Long covid isn’t necessarily the only issue to have arisen during the pandemic, long running neighbour disputes have also found purchase amid repeated lockdowns and forced time in what can be close quarters for owners and occupiers. Sometimes we get lucky with a friendly neighbour on the other side of the fence, but sometimes there are those who would try to take advantage.
Most landowners do not give boundaries much thought, until problems arise or neighbours raise a dispute. Unless you are a surveyor or property lawyer the chances are that boundaries, Land Registry plans and sometimes illegible old deeds hold your interest only long enough to complete on your purchase of your property.
But perhaps armed with a little information and an understanding on the nature of boundaries and the relevance of the key documents most disputes might be avoided. Land Registry title plans do not show legal boundaries and therefore cannot necessarily be relied upon to prove their location. They might provide a good indication and sometimes that matches the legal boundary exactly, but often not. It’s usually more advisable to consider old deeds, often produced when a property is built and sold for the first time. It may also be necessary to consider whether the physical layout of the boundary has changed over time, for example has a fence or wall been moved. If so, it might mean that the legal boundary has also shifted. Or at least might allow your neighbour to argue that it has.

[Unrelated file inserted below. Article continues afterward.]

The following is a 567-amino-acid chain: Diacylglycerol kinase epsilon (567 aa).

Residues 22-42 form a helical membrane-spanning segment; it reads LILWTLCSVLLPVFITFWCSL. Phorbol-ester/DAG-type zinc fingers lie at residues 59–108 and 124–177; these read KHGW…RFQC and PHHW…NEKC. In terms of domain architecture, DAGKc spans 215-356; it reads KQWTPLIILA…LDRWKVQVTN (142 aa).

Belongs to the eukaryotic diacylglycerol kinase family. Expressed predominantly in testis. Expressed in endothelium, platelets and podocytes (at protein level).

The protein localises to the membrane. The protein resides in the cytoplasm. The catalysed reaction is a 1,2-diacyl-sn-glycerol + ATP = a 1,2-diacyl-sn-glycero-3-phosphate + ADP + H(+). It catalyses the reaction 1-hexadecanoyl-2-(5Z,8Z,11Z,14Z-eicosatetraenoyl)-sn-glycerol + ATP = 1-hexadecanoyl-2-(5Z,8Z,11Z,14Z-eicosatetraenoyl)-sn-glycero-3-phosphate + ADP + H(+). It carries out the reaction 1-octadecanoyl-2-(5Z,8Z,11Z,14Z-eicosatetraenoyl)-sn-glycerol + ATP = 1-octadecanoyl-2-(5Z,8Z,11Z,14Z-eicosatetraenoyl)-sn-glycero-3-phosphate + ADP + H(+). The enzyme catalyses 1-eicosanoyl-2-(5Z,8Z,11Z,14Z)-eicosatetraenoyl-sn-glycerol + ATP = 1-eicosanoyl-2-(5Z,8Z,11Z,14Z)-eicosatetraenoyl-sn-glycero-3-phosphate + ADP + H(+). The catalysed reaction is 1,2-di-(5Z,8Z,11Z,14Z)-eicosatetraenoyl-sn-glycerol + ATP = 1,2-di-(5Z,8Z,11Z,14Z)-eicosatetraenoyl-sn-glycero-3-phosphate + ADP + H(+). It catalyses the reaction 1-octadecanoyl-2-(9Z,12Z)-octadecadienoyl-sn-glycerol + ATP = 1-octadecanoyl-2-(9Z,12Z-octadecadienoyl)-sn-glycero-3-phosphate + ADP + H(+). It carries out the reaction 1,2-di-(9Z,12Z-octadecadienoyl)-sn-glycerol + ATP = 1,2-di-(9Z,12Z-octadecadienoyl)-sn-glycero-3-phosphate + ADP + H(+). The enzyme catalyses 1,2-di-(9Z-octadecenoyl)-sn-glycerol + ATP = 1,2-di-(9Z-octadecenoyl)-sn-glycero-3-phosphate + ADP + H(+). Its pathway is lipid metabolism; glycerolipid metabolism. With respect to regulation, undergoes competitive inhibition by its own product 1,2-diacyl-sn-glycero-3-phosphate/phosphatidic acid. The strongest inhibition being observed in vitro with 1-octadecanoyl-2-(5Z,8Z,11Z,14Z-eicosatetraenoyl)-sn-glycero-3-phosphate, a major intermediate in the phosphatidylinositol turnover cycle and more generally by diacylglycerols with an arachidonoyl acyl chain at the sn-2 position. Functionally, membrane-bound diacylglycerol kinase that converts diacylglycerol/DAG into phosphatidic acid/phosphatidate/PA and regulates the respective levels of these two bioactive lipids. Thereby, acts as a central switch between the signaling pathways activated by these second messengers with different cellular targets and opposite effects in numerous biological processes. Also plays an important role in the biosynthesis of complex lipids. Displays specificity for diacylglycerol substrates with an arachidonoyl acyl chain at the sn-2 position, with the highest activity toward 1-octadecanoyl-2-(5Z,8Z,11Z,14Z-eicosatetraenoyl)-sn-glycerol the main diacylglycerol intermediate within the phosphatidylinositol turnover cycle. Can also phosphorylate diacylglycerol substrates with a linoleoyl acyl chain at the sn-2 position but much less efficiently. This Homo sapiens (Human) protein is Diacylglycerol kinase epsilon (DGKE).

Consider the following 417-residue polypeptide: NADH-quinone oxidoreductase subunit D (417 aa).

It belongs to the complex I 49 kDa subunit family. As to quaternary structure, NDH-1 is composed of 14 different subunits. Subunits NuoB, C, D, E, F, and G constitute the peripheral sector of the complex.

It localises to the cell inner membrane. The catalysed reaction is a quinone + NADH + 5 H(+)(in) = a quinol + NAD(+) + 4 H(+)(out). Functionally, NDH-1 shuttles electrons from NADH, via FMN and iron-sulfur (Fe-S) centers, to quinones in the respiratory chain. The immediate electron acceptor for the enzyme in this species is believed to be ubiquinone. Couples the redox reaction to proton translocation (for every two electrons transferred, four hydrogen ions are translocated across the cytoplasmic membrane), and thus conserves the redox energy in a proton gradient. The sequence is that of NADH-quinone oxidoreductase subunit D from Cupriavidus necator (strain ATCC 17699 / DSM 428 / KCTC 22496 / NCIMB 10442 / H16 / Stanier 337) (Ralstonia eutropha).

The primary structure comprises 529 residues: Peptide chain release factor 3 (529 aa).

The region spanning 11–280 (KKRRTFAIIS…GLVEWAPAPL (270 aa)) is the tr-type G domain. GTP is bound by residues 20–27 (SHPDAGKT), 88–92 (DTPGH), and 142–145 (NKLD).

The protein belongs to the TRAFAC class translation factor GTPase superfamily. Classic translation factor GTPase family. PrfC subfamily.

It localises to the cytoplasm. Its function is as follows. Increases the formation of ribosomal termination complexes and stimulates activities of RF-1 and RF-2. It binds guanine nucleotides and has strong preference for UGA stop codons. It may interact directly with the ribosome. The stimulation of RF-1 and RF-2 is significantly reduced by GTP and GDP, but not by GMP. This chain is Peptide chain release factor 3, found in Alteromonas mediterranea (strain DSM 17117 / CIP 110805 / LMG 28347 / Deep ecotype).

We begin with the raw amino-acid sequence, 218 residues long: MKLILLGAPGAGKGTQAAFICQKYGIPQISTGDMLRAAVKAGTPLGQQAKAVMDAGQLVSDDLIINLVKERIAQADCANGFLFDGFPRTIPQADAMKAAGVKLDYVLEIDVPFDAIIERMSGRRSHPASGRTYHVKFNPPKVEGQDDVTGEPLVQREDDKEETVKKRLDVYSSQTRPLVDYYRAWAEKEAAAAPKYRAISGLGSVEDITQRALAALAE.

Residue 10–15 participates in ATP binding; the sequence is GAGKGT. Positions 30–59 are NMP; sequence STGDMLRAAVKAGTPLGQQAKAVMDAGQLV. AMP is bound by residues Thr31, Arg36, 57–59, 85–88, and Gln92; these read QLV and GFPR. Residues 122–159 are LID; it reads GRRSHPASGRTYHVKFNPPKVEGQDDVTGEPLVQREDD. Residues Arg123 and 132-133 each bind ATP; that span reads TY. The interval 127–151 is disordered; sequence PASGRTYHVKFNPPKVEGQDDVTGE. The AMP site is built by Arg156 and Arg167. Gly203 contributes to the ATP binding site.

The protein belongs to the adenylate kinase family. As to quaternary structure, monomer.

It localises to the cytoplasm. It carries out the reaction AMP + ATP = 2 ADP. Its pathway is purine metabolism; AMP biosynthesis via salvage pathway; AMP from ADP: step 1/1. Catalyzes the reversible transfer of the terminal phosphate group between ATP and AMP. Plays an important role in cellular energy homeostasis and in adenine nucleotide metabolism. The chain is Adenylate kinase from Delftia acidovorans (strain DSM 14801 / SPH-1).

Boundary disputes can be complicated, take a considerable amount of time and can be very expensive if matters escalate to Court. They can also have a negative effect on the value of your property and sometimes render it unsellable. Seeking professional advice early on is key, and can save not only serious amounts of money but also serious amounts of heartache.